By Dalia Martinez and Lorinda Toledo
Imagine the first movie you sell turns into a Hollywood blockbuster. That’s what happened to W. Peter Iliff. Like many dreamy-eyed scribes, Peter waited tables in Los Angeles as he worked on his screenplay, “Point Break” about bank robbers who are part of a surf gang. When he sold it to Columbia Pictures, his new career began with a bang.
In the last 25 years, he’s been hired to write or sold 50 film and TV projects for six figure fees. He’s written under contract for nearly every studio and TV network in Hollywood. Over and over he’s been hired to rewrite or doctor a script. He’s faced dozens of studio and television execs. So, Peter knows what it’s like to write scripts that sell.
This Spring, Peter is teaching two classes at Writing Pad. In Dream It, Write It, Pitch It: Screenwriting Bootcamp, he shares his tricks for writing a film that dazzles execs. He’ll help you craft a detailed pitch document, a solid outline, and write great scenes. He’ll also talk about how to raise money to make and distribute your own independent films and ensure that you select an idea that is relevant to this volatile market. In “Politicos, Jailbirds and Werewolves: Writing The Cable Pilot” he helps you craft a killer pitch, pen a show bible, and formulate a sales plan for your own TV show. Peter took some time out of his busy schedule working on his new crime drama series for Netflix to answer a few questions for us.
You’ve written many pilots and movies. Where do you get your ideas from?
Our job as Hollywood writers is to sell, sell, and keep selling. We must constantly generate new ideas. But that’s fun. My daily routine includes reading the L.A. and New York Times, various magazines, and books. I am always reading a new book to hone my craft. The key to finding ideas that sell is crafting ones that fit the business model of the buyers. Can you imagine this idea as a one sheet ad in the Calendar Section? Does it have great lead characters that big actors want to play, because without hooking stars to justify the spend, these projects will never get made. It’s important to read the Hollywood trades to stay current on what is selling. And more importantly, who is buying?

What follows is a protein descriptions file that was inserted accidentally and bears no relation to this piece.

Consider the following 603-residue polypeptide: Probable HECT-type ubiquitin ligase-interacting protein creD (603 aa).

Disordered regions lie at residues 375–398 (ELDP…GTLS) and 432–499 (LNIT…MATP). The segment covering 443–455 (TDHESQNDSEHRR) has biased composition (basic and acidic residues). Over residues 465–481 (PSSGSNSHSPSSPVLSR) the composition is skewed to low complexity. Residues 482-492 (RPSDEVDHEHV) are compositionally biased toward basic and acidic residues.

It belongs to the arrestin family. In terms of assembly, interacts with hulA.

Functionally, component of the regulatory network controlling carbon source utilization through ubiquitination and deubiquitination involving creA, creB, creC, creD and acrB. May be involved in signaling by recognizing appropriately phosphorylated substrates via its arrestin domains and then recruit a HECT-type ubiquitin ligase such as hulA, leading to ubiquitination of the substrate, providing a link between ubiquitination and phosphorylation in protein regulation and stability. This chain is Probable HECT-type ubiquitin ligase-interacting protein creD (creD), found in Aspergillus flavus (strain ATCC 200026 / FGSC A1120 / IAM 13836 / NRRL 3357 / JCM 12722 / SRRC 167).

What can students expect from your class?
The #1 take away from working with me is getting an authentic lay of the land in Hollywood. How do the working pros navigate this landscape? Working writers succeed because they understand the business model. What are the pressures on that studio/network executive? How can you craft your product to give them what they need to advance their careers? The recipe for a successful writer is half talent and half used car salesmen.
What’s your favorite part of screenwriting?
Breaking the story is the hard part. Then there is the outline, and good writers spend half their time constructing this skeleton for their project. I’ve had feature film outlines that are 50 pages long. My favorite part of the process is finally getting to start writing the script. This is dessert. When I start hearing the character’s voices in my head, I’m rolling and having fun. The very best part of writing is working with talented actors who make your words and characters come alive.
And your least favorite part of screenwriting?